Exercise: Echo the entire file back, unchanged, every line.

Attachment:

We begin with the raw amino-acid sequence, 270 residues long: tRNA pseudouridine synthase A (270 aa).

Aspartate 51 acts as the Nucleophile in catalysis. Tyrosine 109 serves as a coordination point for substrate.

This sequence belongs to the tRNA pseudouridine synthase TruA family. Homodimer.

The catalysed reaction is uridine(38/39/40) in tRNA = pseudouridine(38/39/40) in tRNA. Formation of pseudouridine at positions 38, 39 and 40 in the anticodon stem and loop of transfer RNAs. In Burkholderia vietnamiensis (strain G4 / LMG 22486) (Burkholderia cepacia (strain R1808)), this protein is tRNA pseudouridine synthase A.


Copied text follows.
We begin with the raw amino-acid sequence, 270 residues long: tRNA pseudouridine synthase A (270 aa).

Aspartate 51 acts as the Nucleophile in catalysis. Tyrosine 109 serves as a coordination point for substrate.

This sequence belongs to the tRNA pseudouridine synthase TruA family. Homodimer.

The catalysed reaction is uridine(38/39/40) in tRNA = pseudouridine(38/39/40) in tRNA. Formation of pseudouridine at positions 38, 39 and 40 in the anticodon stem and loop of transfer RNAs. In Burkholderia vietnamiensis (strain G4 / LMG 22486) (Burkholderia cepacia (strain R1808)), this protein is tRNA pseudouridine synthase A.